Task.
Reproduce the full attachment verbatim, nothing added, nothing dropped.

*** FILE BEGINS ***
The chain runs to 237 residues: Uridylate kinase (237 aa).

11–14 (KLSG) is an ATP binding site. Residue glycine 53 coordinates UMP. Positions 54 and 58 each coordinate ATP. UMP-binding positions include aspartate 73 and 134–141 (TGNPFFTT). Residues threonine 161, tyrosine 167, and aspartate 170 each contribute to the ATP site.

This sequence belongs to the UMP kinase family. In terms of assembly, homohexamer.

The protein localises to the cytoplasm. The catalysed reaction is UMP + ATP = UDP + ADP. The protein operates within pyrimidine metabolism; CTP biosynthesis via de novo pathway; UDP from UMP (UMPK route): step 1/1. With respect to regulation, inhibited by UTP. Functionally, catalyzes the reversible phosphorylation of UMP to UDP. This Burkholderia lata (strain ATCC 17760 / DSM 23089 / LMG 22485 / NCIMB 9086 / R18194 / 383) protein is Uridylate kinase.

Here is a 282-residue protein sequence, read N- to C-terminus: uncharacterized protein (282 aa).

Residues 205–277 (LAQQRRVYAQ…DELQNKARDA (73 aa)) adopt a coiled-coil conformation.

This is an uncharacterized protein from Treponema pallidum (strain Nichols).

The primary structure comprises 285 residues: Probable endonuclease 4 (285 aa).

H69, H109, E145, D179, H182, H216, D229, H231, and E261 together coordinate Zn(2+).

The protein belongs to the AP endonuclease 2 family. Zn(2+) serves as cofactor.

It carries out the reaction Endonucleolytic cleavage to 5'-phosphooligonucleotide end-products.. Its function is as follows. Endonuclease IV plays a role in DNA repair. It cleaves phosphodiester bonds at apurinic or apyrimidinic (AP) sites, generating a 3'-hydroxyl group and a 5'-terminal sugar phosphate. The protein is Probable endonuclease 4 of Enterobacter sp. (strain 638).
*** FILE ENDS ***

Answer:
The chain runs to 237 residues: Uridylate kinase (237 aa).

11–14 (KLSG) is an ATP binding site. Residue glycine 53 coordinates UMP. Positions 54 and 58 each coordinate ATP. UMP-binding positions include aspartate 73 and 134–141 (TGNPFFTT). Residues threonine 161, tyrosine 167, and aspartate 170 each contribute to the ATP site.

This sequence belongs to the UMP kinase family. In terms of assembly, homohexamer.

The protein localises to the cytoplasm. The catalysed reaction is UMP + ATP = UDP + ADP. The protein operates within pyrimidine metabolism; CTP biosynthesis via de novo pathway; UDP from UMP (UMPK route): step 1/1. With respect to regulation, inhibited by UTP. Functionally, catalyzes the reversible phosphorylation of UMP to UDP. This Burkholderia lata (strain ATCC 17760 / DSM 23089 / LMG 22485 / NCIMB 9086 / R18194 / 383) protein is Uridylate kinase.

Here is a 282-residue protein sequence, read N- to C-terminus: uncharacterized protein (282 aa).

Residues 205–277 (LAQQRRVYAQ…DELQNKARDA (73 aa)) adopt a coiled-coil conformation.

This is an uncharacterized protein from Treponema pallidum (strain Nichols).

The primary structure comprises 285 residues: Probable endonuclease 4 (285 aa).

H69, H109, E145, D179, H182, H216, D229, H231, and E261 together coordinate Zn(2+).

The protein belongs to the AP endonuclease 2 family. Zn(2+) serves as cofactor.

It carries out the reaction Endonucleolytic cleavage to 5'-phosphooligonucleotide end-products.. Its function is as follows. Endonuclease IV plays a role in DNA repair. It cleaves phosphodiester bonds at apurinic or apyrimidinic (AP) sites, generating a 3'-hydroxyl group and a 5'-terminal sugar phosphate. The protein is Probable endonuclease 4 of Enterobacter sp. (strain 638).